Deuteronomy 26:16-19 “This day the Lord your God commands you to do these statutes and rules. You shall therefore be careful to do them with all your heart and with all your soul. You have declared today that the Lord is your God, and that you will walk in his ways, and keep His statutes and His commandments and his rules, and will obey his voice. And the Lord has declared today that you are a people for his treasured possession, as He has promised you, and that you are to keep all His commandments, and that He will set you in praise and in fame and in honor high above all nations that He has made, and that you shall be a people holy to the Lord your God, as He promised.”
Some years ago, one of my coworkers and I were discussing spiritual things, and as we talked, he asked me the following question about living for the Lord: “How much do you need to do?” In other words, he was asking me how much a person has to do to be in good standing with God. It’s an interesting question, and probably reflects the attitude many people have about religion. It’s like asking what the minimum amount of “religion” is that will be enough in the end. What does one need to do to be accepted by God? How much should they give? How many good works should they do? How often should they go to church? etc., etc.?
However, all of those questions start from the wrong premise with respect to the truth of the Christian faith. You see, Christianity is not a matter of “dos and don’ts” although many people look at it that way. It’s not a matter of earning favor with God by accumulating some quantity of “merits” to be weighed against our “demerits.” As I asked my Amish neighbor awhile back, after she told me that she believed that God would one day weigh the good in her life against the bad and thereby determine if she qualified for heaven, “Well, how good do you have to be?” Her answer was “That’s a good question. How good do you have to be?” But she was at a loss for an answer, for if that’s how the Christian faith really works, how could anyone ever know?
The truth is that Christianity isn’t about how much we do to earn favor somehow with God. No, it’s all about how much God did to make a way for us to be forgiven and accepted in the heavenlies. The only reason anyone is ever acceptable before God is because Jesus paid the price for their sins by the sacrifice of His precious blood on the cross. “It was while we were still sinners that Christ died for us (Romans 5:8).” And before Jesus came, it was no different. Why did God bless Israel in the way He did? Why did He call them His chosen people? Was it because of how holy and righteous they were? Was it because of what a great nation they were? Hardly. God told them why in Deuteronomy 7:7-8 with these words: “It was not because you were more in number than any other people that the Lord set his love on you and chose you, for you were the fewest of all peoples, but it is because the Lord loves you and is keeping the oath that he swore to your fathers, that the Lord has brought you out with a mighty hand and redeemed you from the house of slavery, from the hand of Pharaoh king of Egypt.” It was a pure act of grace that caused the Lord to bless Israel. It was not because of who they were, but because of Who He is, that they were blessed.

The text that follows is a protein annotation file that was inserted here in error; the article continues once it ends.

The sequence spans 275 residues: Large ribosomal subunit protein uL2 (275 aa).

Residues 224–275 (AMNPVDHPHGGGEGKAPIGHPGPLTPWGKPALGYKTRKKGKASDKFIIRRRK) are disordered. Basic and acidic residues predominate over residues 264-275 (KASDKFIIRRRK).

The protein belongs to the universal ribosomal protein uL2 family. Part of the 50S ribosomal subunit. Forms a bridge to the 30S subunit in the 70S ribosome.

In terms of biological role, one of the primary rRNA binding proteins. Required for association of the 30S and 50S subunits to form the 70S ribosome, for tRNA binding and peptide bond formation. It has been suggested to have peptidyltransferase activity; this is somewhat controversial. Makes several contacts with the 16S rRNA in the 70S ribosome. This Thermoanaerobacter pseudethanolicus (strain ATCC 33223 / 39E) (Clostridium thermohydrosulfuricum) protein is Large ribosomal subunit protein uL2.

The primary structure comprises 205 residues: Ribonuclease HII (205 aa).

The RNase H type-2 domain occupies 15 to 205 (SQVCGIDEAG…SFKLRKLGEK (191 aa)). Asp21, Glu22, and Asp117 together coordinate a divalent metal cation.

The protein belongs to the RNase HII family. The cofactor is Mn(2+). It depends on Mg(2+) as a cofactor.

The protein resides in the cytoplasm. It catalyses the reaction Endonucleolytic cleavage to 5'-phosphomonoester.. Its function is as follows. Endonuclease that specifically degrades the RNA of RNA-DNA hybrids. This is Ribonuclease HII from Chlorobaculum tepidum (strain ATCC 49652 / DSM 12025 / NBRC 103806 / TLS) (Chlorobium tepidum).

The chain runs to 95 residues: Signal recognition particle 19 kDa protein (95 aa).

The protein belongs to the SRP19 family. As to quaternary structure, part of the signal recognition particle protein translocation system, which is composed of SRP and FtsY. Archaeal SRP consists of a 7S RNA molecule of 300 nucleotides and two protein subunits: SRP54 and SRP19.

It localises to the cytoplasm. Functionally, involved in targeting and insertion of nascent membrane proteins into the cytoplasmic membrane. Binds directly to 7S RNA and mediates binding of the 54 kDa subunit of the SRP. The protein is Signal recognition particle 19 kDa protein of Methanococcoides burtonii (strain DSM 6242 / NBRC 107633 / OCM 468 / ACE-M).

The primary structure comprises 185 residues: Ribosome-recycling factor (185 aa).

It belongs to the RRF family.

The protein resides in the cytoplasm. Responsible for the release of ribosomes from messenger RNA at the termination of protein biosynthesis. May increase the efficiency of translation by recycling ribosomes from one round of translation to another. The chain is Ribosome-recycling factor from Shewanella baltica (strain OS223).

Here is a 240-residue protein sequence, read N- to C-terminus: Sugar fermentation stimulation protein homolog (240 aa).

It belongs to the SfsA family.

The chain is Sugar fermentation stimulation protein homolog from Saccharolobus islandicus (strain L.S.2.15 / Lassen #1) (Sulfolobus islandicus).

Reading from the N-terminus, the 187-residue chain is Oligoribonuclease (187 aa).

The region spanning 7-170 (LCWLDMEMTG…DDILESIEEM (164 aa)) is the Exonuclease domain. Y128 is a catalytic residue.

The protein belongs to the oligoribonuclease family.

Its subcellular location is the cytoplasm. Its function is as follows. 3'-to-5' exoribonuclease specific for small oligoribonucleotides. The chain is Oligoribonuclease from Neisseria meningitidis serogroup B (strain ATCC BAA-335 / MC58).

And that’s the same for you and me if we have put our faith in Him. As we are told in Titus 3:4-5 “But when the goodness and loving kindness of God our Savior appeared, He saved us, not because of works done by us in righteousness, but according to his own mercy.” And so “We love because He first loved us” (1 John 4:19). Likewise, we forgive because He has forgiven us and we give because of how much He has already given us. It’s all an act of gratitude with the recognition that we can never do enough to repay Him for the awesome things He has already and eternally done for us. Because of this the question isn’t “How much do we need to do?” Rather, it’s “How much can I do?” “What can I do?” “Help me to do all I can to glorify You!” and “Thank you for the privilege of doing any of it.” It’s an attitude expressed in the verses above of being careful to obey God “with all (our) heart and with all (our) soul” for it’s that kind of commitment and obedience that He is due. May God open our eyes to the great things that God has done for us, and may our response be one of wholehearted love, wholehearted obedience, and everlasting gratitude all the days of the life that He gives us
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